Summer doldrums, or something else

Recent news hereabouts has been boring. Not perhaps to those directly involved, but compared to what is more typical of this contested land in a chaotic region.
Among the top stories
  • Traffic accidents
  • Olympic results, and stories of athletes picked up by the Brazilian police for actions off the field of competition
  • The deaths of old Israelis who have made a name for themselves in one field or another
  • A customer claiming to have been overcharged for concert tickets purchased for an event in Europe through a local travel agent
  • Updates on the procedures involved in prominent criminal actions, or the missteps of Israeli business executives
  • Actions of European governments with respect to the Islamic State and migrants
  • Squabbles at the height of Israeli politics
  • Fires in California, floods in Louisiana
  • The latest body counts from conflicts that do not involve us, i.e., Russian bombing Syrian neighborhoods, suicide bombings in Syria, Iraq, and Turkey
  • Russian-Iranian cooperation against the Islamic State
  • Violence in Africa
  • Speculations on what the police are finding in their "inquiries" (something short of "investigation") about gifts provided to the Netanyahu family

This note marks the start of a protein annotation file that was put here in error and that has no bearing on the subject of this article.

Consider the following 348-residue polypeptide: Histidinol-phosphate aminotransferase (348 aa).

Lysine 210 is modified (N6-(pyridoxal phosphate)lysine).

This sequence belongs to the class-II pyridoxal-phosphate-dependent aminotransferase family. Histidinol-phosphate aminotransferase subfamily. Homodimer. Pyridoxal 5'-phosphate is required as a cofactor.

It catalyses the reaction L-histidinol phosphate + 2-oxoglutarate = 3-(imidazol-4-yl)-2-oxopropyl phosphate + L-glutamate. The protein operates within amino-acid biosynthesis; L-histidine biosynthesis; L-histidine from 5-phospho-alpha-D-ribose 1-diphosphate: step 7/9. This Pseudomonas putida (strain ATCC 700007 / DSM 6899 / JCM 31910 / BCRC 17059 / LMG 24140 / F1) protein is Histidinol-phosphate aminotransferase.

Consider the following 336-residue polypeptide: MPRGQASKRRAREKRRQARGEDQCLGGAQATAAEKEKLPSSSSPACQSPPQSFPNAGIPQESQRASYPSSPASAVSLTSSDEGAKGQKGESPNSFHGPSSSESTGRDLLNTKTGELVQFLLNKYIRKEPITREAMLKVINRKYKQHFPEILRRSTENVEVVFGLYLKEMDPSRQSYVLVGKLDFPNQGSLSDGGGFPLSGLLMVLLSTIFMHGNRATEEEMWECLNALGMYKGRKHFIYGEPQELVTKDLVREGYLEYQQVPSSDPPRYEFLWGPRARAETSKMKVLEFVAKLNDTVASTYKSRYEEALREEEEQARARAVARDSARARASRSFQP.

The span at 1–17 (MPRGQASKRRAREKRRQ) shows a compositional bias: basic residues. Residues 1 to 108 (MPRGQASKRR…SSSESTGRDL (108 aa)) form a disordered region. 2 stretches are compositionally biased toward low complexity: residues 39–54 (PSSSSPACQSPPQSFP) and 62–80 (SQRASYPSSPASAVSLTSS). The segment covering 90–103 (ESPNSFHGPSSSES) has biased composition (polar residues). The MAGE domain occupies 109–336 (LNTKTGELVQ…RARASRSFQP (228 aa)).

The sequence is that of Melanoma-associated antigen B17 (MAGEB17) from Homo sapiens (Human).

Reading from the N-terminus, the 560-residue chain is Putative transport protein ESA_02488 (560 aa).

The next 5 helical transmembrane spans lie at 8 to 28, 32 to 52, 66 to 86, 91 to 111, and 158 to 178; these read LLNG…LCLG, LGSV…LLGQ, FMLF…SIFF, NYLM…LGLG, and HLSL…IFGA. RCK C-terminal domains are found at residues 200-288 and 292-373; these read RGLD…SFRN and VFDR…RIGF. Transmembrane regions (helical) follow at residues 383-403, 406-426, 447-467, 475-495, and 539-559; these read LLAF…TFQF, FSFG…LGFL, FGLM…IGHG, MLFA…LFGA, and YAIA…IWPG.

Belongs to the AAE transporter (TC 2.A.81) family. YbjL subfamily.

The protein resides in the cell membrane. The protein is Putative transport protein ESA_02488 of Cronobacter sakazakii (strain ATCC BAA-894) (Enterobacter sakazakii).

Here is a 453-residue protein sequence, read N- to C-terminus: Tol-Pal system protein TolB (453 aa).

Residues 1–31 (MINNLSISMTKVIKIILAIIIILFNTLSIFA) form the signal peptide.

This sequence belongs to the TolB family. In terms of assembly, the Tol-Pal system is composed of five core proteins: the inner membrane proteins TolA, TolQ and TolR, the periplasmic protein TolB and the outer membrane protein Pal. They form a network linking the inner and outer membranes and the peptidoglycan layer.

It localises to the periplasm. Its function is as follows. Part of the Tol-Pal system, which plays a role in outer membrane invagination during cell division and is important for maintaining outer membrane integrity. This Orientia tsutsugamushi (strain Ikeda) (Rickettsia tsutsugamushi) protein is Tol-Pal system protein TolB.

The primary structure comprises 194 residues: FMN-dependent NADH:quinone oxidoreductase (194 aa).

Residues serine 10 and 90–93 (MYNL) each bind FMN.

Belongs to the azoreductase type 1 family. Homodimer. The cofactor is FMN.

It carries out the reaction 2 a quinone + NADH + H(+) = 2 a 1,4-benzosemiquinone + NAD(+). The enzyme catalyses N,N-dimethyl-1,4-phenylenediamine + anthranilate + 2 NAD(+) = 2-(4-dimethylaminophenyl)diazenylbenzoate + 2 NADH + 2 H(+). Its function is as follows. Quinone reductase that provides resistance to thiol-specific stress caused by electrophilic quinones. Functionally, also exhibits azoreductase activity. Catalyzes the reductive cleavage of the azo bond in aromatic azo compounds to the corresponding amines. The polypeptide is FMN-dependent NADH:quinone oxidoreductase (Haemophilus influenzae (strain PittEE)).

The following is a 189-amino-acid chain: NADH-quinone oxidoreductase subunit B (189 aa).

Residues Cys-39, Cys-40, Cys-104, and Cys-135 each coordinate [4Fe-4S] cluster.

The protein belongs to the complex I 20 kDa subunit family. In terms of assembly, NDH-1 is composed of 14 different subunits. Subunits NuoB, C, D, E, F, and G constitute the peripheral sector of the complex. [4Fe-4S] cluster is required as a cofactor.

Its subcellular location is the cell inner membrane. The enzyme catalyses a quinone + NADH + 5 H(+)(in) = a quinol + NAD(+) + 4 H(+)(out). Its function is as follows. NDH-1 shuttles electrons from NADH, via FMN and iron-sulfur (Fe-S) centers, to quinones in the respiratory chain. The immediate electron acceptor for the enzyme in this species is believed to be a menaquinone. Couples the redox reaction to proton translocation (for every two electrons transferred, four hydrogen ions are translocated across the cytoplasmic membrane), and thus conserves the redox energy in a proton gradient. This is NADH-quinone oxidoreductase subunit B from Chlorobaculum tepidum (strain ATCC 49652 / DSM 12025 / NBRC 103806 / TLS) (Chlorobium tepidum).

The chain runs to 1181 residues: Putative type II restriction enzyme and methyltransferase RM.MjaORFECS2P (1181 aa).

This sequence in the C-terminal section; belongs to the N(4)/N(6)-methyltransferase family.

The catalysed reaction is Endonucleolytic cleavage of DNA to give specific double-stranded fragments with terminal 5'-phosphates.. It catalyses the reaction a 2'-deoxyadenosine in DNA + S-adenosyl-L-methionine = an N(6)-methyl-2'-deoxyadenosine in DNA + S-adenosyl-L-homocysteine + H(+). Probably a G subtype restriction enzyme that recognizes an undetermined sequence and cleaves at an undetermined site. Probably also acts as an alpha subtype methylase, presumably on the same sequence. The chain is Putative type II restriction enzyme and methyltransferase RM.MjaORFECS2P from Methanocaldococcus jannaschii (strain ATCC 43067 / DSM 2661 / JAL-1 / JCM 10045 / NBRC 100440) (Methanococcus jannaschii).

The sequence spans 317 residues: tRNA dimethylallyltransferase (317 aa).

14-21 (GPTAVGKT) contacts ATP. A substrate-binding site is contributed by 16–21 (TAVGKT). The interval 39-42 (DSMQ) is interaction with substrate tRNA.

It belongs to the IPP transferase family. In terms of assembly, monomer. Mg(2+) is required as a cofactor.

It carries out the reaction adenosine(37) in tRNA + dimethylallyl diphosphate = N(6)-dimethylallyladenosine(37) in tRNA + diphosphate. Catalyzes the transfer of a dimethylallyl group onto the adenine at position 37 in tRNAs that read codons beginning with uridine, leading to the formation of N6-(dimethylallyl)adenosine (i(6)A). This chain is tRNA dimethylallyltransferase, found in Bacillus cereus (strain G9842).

• A daily summary of what Donald and Hillary are saying, and what other Americans are saying about them
  • Weather forecast
Such topics may not be all that different in their level of intensity from what is on the air in Indianapolis or Kansas City.
Something has to fill the time allotted to news broadcasts.
What is not apparent in our recent news is anything that threatens Israel's existence, or even the possibility of serious damage to its people or the economy.
Iran's nuclear program, along with curses directed at Israel and the US, are somewhere in the background, but haven't been prominent lately.
One of Ha'aretz's headlines provides its insight into what is missing from Israeli news.

"Against the background of (Israel) coming closer to Cairo, Arab countries are avoiding advancing a decision against Israel's nuclear activities."
There is also been a round of bluster involving Palestinian and Egyptian diplomats about the convening of an international conference to settle the dispute between Israel and Palestinians.
What we are hearing are Palestinian ponderings about who should be invited to the talks, and what should be its agenda. In the background is the problem that less than half of Palestinians recognize the legitimacy of what is calling itself the Palestinian leadership, as well as competition for status in such matters involving French, American, Saudi, Russian, UN, and Egyptian officials, all of whom want credit for running whatever is on offer.
Israelis and Palestinians who should know express strong doubts that anything will come from these talks about international talks.
In light of all the above, and what is not in the news, we can ask if Israel becoming a normal country, no longer obsessed with national security and seeing enemies in all corners?

Not quite, but there is something afoot other than the summer vacations of politicians to explain the low level of daily news.